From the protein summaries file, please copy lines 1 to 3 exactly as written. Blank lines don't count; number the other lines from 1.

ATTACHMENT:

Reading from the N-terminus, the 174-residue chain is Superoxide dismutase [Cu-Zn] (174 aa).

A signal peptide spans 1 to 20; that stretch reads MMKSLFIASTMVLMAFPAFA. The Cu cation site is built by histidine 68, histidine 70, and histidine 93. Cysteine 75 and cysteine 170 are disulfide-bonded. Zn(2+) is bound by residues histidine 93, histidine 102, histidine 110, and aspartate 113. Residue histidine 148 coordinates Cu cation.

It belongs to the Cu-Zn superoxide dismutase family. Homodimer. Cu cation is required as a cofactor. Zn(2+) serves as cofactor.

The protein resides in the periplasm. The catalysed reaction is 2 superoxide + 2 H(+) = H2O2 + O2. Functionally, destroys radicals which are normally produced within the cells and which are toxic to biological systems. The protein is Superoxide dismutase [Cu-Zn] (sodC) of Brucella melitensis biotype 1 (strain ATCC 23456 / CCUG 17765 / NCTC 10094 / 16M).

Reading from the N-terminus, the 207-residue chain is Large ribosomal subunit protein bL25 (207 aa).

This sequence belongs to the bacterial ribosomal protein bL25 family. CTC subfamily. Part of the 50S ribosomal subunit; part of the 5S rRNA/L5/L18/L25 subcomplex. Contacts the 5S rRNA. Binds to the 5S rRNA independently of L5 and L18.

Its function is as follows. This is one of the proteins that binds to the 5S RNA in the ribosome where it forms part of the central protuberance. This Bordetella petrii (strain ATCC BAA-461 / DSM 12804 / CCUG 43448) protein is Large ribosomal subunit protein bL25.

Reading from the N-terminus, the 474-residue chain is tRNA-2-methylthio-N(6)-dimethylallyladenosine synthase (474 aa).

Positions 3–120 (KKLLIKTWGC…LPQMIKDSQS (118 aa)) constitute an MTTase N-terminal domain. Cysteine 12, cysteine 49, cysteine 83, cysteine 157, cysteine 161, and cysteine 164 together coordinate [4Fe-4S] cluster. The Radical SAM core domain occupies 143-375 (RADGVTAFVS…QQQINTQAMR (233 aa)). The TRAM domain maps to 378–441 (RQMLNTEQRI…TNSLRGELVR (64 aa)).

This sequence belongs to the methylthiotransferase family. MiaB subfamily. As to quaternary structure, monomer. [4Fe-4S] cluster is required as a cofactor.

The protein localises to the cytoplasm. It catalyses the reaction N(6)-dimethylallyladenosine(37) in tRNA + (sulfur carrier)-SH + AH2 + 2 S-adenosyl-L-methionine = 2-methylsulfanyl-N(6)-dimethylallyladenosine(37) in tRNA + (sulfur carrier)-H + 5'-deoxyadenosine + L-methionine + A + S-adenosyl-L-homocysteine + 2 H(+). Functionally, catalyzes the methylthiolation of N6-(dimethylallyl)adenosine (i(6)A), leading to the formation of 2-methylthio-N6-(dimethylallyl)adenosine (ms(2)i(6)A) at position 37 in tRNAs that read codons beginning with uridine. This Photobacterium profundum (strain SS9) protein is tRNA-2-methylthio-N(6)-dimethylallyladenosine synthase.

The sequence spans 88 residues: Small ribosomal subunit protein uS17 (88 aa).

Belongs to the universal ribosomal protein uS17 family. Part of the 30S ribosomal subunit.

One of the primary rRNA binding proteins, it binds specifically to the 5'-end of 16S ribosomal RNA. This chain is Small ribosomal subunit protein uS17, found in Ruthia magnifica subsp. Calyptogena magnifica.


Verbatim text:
Reading from the N-terminus, the 174-residue chain is Superoxide dismutase [Cu-Zn] (174 aa).

A signal peptide spans 1 to 20; that stretch reads MMKSLFIASTMVLMAFPAFA. The Cu cation site is built by histidine 68, histidine 70, and histidine 93. Cysteine 75 and cysteine 170 are disulfide-bonded. Zn(2+) is bound by residues histidine 93, histidine 102, histidine 110, and aspartate 113. Residue histidine 148 coordinates Cu cation.

It belongs to the Cu-Zn superoxide dismutase family. Homodimer. Cu cation is required as a cofactor. Zn(2+) serves as cofactor.